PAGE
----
So I was very interested in seeing how a master handled this. In the Yiddish Policemen's Union, the victim starts out as a stranger to the narrator, who is also the ivestigating cop, and so the victim is also a stranger to the reader. We get to know him and love him along with the person who is responsible for finding him some justice- those two things build together- and by the time we have resolution, and a surprisingly happy ending, this victim is as real as any other character in the novel- but by the time we love him, we have become accustomed to his death. The horrible shock is not felt by the narrator, but is observed by him in other characters. It was really interesting- What a fine book, I sure did enjoy reading this, and the language is so fine it'll make your teeth ache.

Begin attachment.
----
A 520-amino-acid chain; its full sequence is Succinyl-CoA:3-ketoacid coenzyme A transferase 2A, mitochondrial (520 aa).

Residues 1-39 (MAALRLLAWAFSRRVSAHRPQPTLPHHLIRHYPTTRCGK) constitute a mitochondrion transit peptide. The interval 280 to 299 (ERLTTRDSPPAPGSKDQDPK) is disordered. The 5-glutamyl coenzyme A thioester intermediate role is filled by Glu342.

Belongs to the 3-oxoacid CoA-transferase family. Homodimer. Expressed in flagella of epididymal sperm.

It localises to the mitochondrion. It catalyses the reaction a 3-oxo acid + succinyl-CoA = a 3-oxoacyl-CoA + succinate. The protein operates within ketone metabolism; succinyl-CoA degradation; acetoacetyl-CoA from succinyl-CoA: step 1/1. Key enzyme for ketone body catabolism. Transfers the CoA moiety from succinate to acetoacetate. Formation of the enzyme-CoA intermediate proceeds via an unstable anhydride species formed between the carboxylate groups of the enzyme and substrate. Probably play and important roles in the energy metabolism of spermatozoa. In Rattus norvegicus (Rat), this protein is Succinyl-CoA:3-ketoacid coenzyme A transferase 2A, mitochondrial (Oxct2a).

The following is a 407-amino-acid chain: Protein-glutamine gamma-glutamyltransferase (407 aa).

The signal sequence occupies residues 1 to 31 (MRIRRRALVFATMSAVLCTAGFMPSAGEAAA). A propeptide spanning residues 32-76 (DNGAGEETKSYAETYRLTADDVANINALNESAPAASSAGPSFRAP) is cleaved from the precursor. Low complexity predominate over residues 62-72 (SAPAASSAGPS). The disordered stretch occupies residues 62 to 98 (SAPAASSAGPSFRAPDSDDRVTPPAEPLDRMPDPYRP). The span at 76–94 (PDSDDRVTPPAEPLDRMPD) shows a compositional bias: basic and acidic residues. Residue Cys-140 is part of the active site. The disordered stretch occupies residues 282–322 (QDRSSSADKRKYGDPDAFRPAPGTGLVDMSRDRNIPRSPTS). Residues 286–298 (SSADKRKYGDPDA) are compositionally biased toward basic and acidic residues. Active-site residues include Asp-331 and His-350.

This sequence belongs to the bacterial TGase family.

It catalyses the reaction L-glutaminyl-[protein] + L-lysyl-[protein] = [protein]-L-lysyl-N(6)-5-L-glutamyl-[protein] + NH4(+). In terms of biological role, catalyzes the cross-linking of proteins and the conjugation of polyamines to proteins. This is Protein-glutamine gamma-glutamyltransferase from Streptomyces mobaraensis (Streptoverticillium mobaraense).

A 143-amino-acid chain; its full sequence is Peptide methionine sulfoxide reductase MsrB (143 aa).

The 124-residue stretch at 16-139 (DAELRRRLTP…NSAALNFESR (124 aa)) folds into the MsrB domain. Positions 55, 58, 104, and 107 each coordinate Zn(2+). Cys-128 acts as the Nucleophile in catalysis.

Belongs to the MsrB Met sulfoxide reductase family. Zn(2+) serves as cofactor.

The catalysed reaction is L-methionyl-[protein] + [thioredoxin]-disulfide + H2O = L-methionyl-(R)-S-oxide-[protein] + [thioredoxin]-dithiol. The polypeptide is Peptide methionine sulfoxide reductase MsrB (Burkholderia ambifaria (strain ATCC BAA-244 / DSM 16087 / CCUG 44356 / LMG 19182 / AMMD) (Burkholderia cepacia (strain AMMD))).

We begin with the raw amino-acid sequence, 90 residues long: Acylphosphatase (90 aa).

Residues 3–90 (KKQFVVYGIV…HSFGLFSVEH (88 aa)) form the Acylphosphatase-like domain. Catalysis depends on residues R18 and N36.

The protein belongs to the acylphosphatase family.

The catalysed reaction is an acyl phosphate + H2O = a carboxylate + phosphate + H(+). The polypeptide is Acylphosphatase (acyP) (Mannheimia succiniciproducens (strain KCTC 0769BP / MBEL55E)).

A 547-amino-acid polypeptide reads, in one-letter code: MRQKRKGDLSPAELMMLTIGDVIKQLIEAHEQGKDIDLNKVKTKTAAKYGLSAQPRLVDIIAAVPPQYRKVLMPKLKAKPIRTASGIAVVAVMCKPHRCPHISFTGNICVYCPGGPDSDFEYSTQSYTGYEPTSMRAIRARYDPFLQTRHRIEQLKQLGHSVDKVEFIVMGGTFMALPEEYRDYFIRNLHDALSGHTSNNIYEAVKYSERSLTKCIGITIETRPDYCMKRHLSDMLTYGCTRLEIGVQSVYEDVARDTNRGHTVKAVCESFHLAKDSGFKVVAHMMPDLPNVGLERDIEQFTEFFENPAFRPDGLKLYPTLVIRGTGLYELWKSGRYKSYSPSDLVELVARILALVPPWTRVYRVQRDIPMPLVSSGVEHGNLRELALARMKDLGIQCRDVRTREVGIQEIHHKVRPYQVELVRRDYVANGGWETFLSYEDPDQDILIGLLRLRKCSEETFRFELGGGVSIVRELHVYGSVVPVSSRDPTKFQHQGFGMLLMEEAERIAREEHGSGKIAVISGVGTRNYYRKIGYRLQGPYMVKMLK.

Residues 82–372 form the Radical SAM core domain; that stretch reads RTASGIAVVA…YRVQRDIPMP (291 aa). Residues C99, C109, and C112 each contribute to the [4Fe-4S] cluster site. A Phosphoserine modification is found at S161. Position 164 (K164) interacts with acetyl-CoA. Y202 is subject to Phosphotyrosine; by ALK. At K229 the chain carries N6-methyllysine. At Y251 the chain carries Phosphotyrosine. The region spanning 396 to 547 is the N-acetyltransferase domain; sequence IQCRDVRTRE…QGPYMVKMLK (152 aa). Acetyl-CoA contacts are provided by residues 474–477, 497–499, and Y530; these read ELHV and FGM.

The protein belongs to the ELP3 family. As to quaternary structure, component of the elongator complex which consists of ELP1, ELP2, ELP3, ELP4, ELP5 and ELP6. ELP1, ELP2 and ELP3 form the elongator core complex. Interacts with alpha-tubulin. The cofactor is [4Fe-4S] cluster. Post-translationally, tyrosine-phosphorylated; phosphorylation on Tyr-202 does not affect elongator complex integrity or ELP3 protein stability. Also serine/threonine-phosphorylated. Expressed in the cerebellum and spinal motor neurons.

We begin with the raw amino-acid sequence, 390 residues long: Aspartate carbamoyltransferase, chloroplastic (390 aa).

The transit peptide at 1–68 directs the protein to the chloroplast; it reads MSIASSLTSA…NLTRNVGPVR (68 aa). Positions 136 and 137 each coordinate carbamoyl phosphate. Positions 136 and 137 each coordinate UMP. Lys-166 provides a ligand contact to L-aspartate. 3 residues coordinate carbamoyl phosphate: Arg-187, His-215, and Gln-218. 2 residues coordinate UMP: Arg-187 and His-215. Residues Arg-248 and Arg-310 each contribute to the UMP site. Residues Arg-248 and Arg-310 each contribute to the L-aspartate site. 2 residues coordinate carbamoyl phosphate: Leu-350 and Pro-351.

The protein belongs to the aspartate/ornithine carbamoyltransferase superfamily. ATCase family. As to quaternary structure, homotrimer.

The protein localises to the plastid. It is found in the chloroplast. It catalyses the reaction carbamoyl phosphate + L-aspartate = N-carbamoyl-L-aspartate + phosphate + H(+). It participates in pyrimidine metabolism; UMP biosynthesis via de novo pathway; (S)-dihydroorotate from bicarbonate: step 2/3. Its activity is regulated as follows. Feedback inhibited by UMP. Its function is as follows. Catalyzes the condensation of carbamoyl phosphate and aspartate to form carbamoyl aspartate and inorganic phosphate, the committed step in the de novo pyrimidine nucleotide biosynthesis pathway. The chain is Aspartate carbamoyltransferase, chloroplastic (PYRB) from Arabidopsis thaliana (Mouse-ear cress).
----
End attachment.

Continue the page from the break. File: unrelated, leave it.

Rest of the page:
This technique for handling the victim- this will work best, I guess, for a police procedural, or a sleuth who doesn't know the victim well.


message 2: by Orlando (last edited Aug 25, 2016 12:34PM) (new) - rated it 5 stars

Orlando But can Chabon find a victim who isn't gay? YPU, Wonder Boys, K&C, Mysteries of Pittsburgh, the action/plot points of each novel depend heavily upon the victimised gay male, the most salient point about him being his homosexuality (less so in WB). Chabon with the gay man is like Dickens with the orphan - it's a recurring theme that is starting to define his ouevre and, like Dickens, not neccessarily for the best.